Wednesday, August 6, 2008

Measuring the Olympics

As the world prepares to watch the games of the XXIX Olympiad, NBC is preparing to watch the world. The research team at NBC Universal is well aware that TV’s, laptops and cell phones across the globe will be tuned into Olympics news and coverage and their intention is to measure viewers and their behavior.

It’s a huge endeavor that no single company has yet solved and therefore, NBC created its own calculation called Total Audience Measurement Index (TAMI) that seeks to quantify viewership across mediums. The index will draw TV viewership data from Nielsen, Video on Demand from Rentrak, Internet audience data from Quantcast and on-site metrics from Omniture. If they succeed in producing valuable data, the index may establish a new standard for understanding advertising reach across a multi-device environment.

This fusion of measurement tools will undoubtedly provide an interesting picture of impressions, yet the problem of tying these metrics together still exists. Each of these tools reaches out to disparate groups within the population (i.e., Nielson’s panel, Quantcast’s members, Web site viewers) without the ability to tie them together to glean patterns of multimedia use on the part of individuals or segments. Our research shows that 66 percent of adults interested in interactive TV are online and watching TV simultaneously, which brings the quality of impression or “attention” of the viewer into question. But I suppose that brand advertisers deal with this all the time. To their credit, NBC is attempting to quantify individual behavior through a small panel of (privacy adverse) users carrying Integrated Media Measurement devices that will pick up TV, audio, mobile, and Internet signals. (I’d like to see that gadget). Yet, the larger sample will still be a composite metric that serves as a proxy for a true measurement industry standard.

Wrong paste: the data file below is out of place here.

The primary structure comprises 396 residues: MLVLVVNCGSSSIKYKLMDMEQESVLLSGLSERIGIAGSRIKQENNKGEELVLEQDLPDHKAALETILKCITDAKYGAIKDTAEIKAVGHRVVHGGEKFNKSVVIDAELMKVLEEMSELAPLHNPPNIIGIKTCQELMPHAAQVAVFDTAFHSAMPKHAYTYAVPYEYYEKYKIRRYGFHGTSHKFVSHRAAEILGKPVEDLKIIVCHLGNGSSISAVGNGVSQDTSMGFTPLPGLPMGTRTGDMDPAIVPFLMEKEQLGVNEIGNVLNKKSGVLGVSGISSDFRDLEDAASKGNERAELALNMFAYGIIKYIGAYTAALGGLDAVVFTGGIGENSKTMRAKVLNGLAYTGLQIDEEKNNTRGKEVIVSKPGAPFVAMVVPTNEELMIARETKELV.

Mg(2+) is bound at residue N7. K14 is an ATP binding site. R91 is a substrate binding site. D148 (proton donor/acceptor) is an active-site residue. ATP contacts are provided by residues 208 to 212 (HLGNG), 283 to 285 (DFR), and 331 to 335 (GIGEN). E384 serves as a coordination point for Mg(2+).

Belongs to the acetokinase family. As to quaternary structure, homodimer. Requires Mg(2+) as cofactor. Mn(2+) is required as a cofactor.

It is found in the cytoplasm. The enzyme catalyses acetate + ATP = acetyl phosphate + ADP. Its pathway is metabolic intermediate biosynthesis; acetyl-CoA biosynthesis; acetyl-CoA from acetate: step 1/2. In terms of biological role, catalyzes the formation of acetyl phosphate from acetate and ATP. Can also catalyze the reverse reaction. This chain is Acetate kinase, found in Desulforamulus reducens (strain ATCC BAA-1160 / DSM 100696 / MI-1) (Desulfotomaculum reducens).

Shortfalls notwithstanding, kudos to NBC’s research team for pioneering total event impact measurement. I for one will be watching the TAMI stats between rounds of table tennis.

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